Figure 3 shows a functional block diagram of the LT4356 surge stopper. Under normal operating conditions it drives the gate of an n-channel MOSFET pass device fully on so that its presence is of no consequence to the load circuitry. The MOSFET is called into duty as a series limiter in case of overvoltage or overcurrent conditions. If the input voltage rises above a regulation point set by the FB divider, the voltage amplifier (VA) drives the MOSFET as a linear regulator, limiting the output voltage to the prescribed value and allowing the load circuitry to continue operating, uninterrupted. To protect the MOSFET and load from short-circuits, the LT4356 also includes current limiting.
(Click on Image to Enlarge)
Fig. 3: Block diagram, surge stopper IC
When power is first applied, or when the LT4356 is activated by allowing the SHDN line to pull itself high, the external MOSFET is turned on gradually as its gate is slowly driven high. This soft-start provides inrush current limiting to minimize the effects of dynamic loading on the input supply and to reduce thermal fatigue in any upstream fuses. Once the MOSFET is fully on (Vds <700mv), the="" enable="" pin="" (en)="" goes="" high="" to="" activate="" the="" load="" circuitry="" such="" as="" a="" microprocessor="" or="" switching="" regulator.="">700mv),>
During over-voltage or over-current, the current amplifier (IA) or the voltage amplifier (VA) is called into action. In the case of an over-voltage condition, the load circuit continues to operate, with little more than a slight increase in supply voltage (see Fig. 2). The load circuit may continue operating if, in the case of a current overload, sufficient output voltage is available. The timer capacitor ramps up whenever output limiting occurs, regardless of cause.
If the condition persists long enough for the timer pin (TMR) to reach its first voltage threshold of 1.25 volt, the FAULT pin goes low to give early warning to downstream circuitry of impending power loss. Once the 1.35-volt (second fault threshold) is reached, the timer shuts down the MOSFET and waits for a cool-down interval before attempting to restart.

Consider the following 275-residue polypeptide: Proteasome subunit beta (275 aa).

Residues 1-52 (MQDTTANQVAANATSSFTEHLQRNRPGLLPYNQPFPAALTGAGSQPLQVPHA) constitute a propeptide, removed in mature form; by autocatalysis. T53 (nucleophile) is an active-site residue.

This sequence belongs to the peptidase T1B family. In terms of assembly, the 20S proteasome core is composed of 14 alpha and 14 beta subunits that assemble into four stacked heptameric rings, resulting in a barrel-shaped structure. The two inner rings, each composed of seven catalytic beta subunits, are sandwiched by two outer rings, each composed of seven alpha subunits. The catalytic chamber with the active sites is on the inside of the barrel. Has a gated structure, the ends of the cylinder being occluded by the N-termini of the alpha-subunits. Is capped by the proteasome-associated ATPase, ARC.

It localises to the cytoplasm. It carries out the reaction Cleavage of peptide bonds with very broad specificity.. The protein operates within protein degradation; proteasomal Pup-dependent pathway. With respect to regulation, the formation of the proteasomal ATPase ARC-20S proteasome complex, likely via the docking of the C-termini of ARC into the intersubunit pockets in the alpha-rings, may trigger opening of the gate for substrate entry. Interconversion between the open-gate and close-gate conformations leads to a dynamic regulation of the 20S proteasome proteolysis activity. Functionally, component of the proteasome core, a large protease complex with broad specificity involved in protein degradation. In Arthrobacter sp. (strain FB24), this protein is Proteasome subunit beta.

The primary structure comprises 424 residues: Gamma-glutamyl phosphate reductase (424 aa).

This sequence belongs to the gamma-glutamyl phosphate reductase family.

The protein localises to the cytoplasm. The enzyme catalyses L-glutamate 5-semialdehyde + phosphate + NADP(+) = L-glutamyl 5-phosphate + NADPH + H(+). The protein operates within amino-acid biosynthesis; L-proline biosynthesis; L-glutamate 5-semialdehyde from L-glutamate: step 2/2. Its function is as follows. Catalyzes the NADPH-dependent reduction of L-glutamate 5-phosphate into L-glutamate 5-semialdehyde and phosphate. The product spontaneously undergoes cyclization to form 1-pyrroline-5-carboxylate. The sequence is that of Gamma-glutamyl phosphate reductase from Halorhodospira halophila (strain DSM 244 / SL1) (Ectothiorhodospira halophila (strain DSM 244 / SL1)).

Another feature of the LT4356 is the spare amplifier, which may be used as a power good comparator, input voltage monitor or low dropout linear regulator. For the LT4356-1 version, pulling the SHDN pin low results in a shut down of all functionality. The supply current is reduced to a mere 5 microamps, permitting use in applications where the device is left permanently connected to a battery supply. The auxiliary amplifier and internal reference remain active during shutdown for the LT4356-2 version, with a shutdown current of 50 microamps. You can use the LT4356-2 for applications that require a keep-alive supply voltage for vital functions while the main system has been shut down by configuring the auxiliary amplifier as a low-dropout linear regulator.
In the circuit of Figure 4, an external resistive divider at the feedback (FB) pin is set to limit the output voltage to 16 volts during an overvoltage event. If the input rises above 16 volts, the output will regulate at this level until the fault condition is removed or the timer expires (reaches 1.35 volts after the predetermined timeout condition).
(Click on Image to Enlarge)
Fig. 4: A practical application
The spare amplifier is configured to monitor the input voltage and indicate undervoltage by means of the AOUT pin. The enable (EN) pin activates the downstream load after the MOSFET is fully on.